No one wants to watch their child struggle. This is the greatest obstacle we Jewish educators of B’nai Mitzvah face, and we rarely – if ever – talk about it. The problem goes so wide and so deep, it blinds parents and educators alike to the original purposes of becoming a Bar- or Bat-Mitzvah. We do everything in our power, emotionally and even financially, to avoid it.
One of these main, original functions of coming of age in the Jewish community is absolving the parent of spiritual responsibility for the child, and placing said spiritual responsibility squarely on the shoulders of the 12 or 13 year-old. That’s the reason for the “Baruch shep’tarani” blessing a parent says upon the occasion of a child’s Bat- or Bar-Mitzvah. This means we have to put ourselves in an extremely difficult place, emotionally and spiritually. This means we have to teach our kids to:
- think critically about their own choices.
- struggle with parts of their heritage, their being, they disagree with; not merely ignore it.
- find trustworthy resources upon which they can rely for making decisions about their future.
- understand what an informed Jewish decision is.
- struggle with what it means to be a Jewish adult.
Because if we don’t teach them to struggle with themselves and with Judaism, they never will. The Jewish people need each of our students to be positively contributing Jewish adults, as do our own future generations, and struggling with it is integral to the development of a Jewish adult. Bat-/Bar-Mitzvah is the time that our tradition has set aside to begin that process. But too often, we actively allow our kids to avoid taking part in the very struggle that the Bar- and Bat-Mitzvah rite was designed for.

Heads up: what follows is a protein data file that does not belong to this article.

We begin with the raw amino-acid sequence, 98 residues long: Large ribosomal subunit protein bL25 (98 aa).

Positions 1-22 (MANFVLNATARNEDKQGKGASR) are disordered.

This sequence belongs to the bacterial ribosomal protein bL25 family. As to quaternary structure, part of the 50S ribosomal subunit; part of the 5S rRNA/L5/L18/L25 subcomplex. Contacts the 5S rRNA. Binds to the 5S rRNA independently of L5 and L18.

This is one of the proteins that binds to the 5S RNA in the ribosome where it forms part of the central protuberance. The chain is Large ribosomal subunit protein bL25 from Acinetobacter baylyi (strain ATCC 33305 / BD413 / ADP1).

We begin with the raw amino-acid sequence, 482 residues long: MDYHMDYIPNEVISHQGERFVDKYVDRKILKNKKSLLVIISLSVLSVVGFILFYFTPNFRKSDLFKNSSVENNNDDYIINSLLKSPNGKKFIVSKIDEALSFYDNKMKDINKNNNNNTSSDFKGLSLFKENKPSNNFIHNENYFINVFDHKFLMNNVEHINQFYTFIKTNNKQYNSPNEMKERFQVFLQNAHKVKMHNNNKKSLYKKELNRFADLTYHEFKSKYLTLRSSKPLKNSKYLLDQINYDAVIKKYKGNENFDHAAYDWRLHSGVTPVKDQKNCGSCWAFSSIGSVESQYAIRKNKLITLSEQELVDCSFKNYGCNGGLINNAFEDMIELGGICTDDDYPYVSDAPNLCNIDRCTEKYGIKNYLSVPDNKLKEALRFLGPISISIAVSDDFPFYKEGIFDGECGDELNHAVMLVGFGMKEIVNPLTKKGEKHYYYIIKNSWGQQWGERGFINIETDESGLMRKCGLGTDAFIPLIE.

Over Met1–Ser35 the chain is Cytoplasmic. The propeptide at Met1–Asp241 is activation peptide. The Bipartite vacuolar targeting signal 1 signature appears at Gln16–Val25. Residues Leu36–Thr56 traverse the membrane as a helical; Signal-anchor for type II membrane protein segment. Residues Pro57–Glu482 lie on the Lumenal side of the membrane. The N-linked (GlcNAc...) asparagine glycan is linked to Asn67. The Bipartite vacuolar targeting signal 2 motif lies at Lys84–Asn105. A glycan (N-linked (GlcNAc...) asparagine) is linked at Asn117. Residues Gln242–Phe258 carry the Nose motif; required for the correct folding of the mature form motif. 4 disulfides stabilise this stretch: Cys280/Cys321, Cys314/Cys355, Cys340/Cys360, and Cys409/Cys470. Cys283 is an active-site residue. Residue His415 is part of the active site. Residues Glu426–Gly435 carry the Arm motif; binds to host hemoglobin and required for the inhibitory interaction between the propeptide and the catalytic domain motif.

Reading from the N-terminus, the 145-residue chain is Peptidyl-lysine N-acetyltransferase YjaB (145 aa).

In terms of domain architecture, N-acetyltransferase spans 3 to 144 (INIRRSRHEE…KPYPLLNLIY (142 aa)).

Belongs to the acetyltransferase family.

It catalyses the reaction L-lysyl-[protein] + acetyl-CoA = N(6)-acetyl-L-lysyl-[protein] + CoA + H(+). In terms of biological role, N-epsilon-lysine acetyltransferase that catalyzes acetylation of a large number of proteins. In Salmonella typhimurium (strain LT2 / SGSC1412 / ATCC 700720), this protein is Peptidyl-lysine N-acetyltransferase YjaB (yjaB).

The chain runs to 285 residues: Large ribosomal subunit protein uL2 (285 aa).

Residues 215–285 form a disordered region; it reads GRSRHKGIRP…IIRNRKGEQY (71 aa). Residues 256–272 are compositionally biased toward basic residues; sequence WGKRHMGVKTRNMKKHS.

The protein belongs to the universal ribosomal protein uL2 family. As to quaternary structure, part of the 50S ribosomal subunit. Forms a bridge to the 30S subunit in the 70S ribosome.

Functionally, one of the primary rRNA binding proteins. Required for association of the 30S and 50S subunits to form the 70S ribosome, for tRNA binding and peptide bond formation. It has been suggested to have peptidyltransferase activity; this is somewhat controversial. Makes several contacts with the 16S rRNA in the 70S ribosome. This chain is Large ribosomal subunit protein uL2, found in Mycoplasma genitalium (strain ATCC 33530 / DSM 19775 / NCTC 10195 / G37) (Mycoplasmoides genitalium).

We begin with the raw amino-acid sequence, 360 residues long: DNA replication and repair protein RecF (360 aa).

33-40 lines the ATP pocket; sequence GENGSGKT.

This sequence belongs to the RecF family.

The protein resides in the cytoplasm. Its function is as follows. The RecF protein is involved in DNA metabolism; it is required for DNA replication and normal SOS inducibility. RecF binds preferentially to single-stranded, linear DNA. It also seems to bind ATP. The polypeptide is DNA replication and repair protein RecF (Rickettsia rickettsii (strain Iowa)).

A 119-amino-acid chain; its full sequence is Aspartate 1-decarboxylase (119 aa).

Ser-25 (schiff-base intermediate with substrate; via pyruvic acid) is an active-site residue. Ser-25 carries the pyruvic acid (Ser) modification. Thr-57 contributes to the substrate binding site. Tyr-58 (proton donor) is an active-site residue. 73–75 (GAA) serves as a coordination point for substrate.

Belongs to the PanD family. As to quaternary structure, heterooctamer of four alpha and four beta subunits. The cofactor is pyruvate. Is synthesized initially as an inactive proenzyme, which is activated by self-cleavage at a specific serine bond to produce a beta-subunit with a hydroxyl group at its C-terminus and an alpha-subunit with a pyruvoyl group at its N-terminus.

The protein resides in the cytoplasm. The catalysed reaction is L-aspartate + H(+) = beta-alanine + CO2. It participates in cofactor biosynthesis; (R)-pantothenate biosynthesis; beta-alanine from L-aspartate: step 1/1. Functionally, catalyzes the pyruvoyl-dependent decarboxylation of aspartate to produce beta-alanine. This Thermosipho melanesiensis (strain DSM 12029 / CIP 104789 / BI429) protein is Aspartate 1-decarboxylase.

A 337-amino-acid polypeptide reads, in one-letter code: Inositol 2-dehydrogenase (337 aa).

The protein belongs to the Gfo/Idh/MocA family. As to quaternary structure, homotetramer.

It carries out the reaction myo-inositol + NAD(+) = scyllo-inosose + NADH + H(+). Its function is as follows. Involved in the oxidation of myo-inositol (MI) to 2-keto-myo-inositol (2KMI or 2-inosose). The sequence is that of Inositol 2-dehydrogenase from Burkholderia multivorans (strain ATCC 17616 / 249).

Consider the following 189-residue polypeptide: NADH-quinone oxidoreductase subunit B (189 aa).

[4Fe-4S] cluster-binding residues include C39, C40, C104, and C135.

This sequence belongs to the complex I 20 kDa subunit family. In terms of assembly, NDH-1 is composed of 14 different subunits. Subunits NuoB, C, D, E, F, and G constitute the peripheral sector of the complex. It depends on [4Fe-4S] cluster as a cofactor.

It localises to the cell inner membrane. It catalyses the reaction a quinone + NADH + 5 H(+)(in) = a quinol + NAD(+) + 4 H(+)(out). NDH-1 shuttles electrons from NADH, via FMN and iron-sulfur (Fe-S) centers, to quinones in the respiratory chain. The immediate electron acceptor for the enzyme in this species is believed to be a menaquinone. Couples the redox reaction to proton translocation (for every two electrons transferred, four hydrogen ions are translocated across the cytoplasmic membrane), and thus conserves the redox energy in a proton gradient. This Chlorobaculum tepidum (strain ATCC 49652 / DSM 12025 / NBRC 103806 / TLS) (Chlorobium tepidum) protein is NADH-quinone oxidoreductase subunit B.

To illustrate how ingrained this avoidance problem is, I’ll address two major symptoms.
- At least two chief rabbis of Jewish communities (the Satmar Rebbe and the Gerrer Rebbe) have issued halachic decrees limiting the expense and extravagance that their communities are allowed for celebratory parties such as Bar Mitzvahs. Of course it’s important to mark the occasion of a Bat- or Bar-Mitzvah; no one’s trying to take that away. But the people who take issue with parties that cost more than some homes and luxury Italian cars tend to see the parties themselves as the problem. “Such extravagance distances us from the purpose of the celebration,” they might say. Or even, “One-upsmanship creates undue burden on the community.” But these chassidic rebbes – I really think they’re after something deeper. I think these rebbeim are trying to teach us a lesson about avoidance. The parties are just a symptom.
- And here’s another symptom: the way we teach our students to prepare for “the big day” marks an endpoint, when it should be a beginning. This is a HUGE topic, and I indeed expect another blogger or two to cover this, but as I said earlier, this is all JUST A SYMPTOM. Whether they’ve done their hours and hours of preparation or whether all they did was turn that critical 12 or 13, it’s all over in the morning. She or he’ll have one less thing on their plate for them to focus on “more important” things. I put “more important” in quotes not to imply sarcasm, but rather to emphasize that if Bar-/Bat-Mitzvah education is seen as a means to an end, then yeah, soccer and homework really are more important. But if Bat-/Bar-Mitzvah education is approached as preparation for a lifetime of what it means to be a responsible adult through a Jewish lens, then I really can’t think of anything more important.
The big parties and Torah readings are tools we use to avoid all this, because no one wants to watch their child struggle. Even when it’s for their child’s own benefit.
What will it take for us, as parents and educators of B’nai Mitzvah students, to be ready and willing to watch our kids struggle?